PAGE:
• Once you have reached the page for your standard, click on the link that states "Next Edition"
  • Now click on the link that stats "The next edition of this standard is now open for Public Input."  You will need to be signed in to complete this step so make sure to set up a free online account.  Follow the instructions on how to use the submission system.
  • Once you have saved or submitted your public input in the system, it can always be located on the "My Profile" page by selecting the "My Public Inputs/Comments/NITMAMs" sections.

What Happens Once the Public Input Closing Date is Over?

As stated above, the technical committee will host a first draft meeting.  This is the time when the committee considers and provides a response to all of the public input that was received.  Some of the input may be used to develop the first draft revisions to the standard however the final position of the committee must be established by a ballot.  To appear in the first draft, a revision must be approved by at minimum 2/3 of the technical committee.  Any revisions that do not make the vote, appear in the first draft report as "Committee Inputs".  Once the revisions are approved by the committee, they are published as the First Draft Report on the NFPA website.  Now the First Draft document is open for Step #2 Public Comments.

Step #2 of the NFPA Standard's Development Process


Now that the first draft is published, anyone can submit comments.  Any objections or changes to the first draft must be completed during the  Public Comment Stage.  After the closing date for public comments, the technical committee will host a second draft meeting.

How do you Submit Public Comments?

  • Here are the steps to take if you are interested in submitting public comments to the first draft of a specific standard.  First choose the document in which you want to comment on.  For this example, we will be using NFPA 72.  You will need to choose the document form NFPA's website under "List of NFPA codes & Standards" or use the "Documents Accepting Public Input" search feature.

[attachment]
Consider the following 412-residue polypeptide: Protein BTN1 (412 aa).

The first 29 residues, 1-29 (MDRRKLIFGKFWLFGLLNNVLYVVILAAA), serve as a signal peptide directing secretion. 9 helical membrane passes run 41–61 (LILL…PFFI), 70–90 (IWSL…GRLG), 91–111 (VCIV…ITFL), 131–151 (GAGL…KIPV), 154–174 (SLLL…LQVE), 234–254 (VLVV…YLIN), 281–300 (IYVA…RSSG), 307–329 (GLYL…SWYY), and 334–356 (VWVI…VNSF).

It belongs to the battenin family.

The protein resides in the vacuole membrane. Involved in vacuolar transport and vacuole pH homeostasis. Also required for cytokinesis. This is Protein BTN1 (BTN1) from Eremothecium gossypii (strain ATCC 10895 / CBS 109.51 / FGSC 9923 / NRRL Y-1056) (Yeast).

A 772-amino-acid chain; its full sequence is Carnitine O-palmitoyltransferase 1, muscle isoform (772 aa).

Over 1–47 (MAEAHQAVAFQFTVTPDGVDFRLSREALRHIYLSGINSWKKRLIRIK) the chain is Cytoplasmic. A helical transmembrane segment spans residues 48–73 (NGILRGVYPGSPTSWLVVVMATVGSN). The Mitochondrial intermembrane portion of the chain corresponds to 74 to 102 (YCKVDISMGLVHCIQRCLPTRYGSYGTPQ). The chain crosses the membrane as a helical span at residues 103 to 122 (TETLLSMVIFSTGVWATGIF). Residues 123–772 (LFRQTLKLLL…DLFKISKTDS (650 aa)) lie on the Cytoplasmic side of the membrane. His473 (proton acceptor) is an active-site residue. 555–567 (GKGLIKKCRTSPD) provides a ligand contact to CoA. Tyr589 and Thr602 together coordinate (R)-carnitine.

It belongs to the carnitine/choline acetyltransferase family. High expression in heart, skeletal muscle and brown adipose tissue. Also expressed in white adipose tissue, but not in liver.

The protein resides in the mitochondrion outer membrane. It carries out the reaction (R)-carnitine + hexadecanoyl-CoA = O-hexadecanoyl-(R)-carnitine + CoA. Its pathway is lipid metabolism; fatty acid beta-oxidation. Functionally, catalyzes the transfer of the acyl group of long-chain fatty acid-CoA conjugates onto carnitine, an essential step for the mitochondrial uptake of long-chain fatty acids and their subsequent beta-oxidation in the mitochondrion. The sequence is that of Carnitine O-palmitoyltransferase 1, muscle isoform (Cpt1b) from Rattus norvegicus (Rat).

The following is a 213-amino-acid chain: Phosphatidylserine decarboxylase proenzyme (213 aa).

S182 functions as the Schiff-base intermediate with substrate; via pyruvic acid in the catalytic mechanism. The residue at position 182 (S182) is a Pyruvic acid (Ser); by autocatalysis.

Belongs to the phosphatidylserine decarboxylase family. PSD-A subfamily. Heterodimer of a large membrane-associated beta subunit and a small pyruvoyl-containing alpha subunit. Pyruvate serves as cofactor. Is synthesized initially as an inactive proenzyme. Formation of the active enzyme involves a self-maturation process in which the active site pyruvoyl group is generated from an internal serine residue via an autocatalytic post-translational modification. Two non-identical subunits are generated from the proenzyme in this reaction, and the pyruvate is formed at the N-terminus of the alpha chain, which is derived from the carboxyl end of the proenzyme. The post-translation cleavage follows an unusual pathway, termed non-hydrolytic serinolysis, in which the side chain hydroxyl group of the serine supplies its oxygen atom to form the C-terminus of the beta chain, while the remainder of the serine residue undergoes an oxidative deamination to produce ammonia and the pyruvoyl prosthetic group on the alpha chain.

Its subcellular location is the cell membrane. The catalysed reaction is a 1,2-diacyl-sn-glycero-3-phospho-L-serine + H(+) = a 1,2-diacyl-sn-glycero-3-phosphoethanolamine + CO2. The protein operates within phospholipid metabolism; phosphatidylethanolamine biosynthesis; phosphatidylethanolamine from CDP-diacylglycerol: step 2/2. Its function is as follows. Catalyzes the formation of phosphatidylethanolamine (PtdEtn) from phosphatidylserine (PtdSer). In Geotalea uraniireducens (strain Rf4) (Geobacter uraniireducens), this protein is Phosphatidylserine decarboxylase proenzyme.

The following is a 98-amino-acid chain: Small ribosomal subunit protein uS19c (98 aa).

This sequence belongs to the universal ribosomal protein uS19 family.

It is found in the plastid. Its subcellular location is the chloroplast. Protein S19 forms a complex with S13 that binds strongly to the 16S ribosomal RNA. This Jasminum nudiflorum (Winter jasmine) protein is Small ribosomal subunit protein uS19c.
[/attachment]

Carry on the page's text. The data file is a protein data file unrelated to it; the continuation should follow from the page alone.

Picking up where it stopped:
• Once you have reached the page for your standard, click on the link that states "Next Edition"
  • Now click on the link that stats "The next edition of this standard is now open for Public Comment."  You will need to be signed in to complete this step so make sure to set up a free online account.  Follow the instructions on how to use the submission system.
  • Once you have saved or submitted your public comment in the system, it can always be located on the "My Profile" page by selecting the "My Public Inputs/Comments/NITMAMs" sections.


What Happens Once the Public Comments Closing Date is Over?

If there are NO public comments received and the technical committee agrees that there is no need for a second draft meeting, the document is sent directly to the Standards Council for issuance.  This is known as "Consent Standards".
NFPA 72 Second Draft Report
Example of the Second Draft Report for NFPA 72

If there are Public Comments, the following takes place:

Similar to the first draft meeting, the technical committee will now host a second draft meeting.  This is the time when the committee reviews the first draft and may make revisions based on the comments received.  The committee reviews all comments and provides a response/action to each.  The public comments are used to develop the second draft revisions to the standard however the final position of the committee must be established by a ballot.  To appear in the second draft, a revision must be approved by at minimum 2/3 of the technical committee.  Any revisions that do not make the vote, appear in the first draft report as "Committee Comments".  Once the revisions are approved by the committee, they are published as the Second Draft Report on the NFPA website.  Now the Second Draft document is open for public to submit what is known as a Notice of Intent to Make a Motion (NITMAM) for further consideration.

Notice of Intent to Make a Motion - Details 


There are a lot of details and regulation regarding the Notice of Intent to Make a Motion (NITMAM).  We suggest you visit NFPA's website for additional information on who is allowed to submit these and the process and time frames for acceptance.  Here is a link to help you out.  Some Basic Details about NITMAM are noted below:

  • NITMAMs are accepted 5 weeks after the posting of the second draft report
  • The NITMAMs are reviewed and certified by the committee.  If they are certified, they may be presented at the NFPA Technical Meeting.
  • The NFPA Technical Meeting is each June where the membership meets to act on the Standards with certified NITMAMs.
  • The committee votes on any successful amendments to the technical committee reports made by the NFPA membership at the NFPA Technical Meeting.




Step #3 NFPA Technical Meeting


This step is ONLY required if there are any Notice of Intent to Make a Motions filed and they are certified.  If this is the case than these motions can be heard at the NFPA technical meeting.  This meeting takes place every June at the NFPA Conference & Expo.

Step #4 Council Appeals an Issuance of Standard


If there are NO NITMAMs filed, then the standard is not placed on the agenda for the NFPA Technical Meeting (Step #3).  At this time, the standard is sent directly to the Standards Council to be issued.  This is known as "Consent Standards".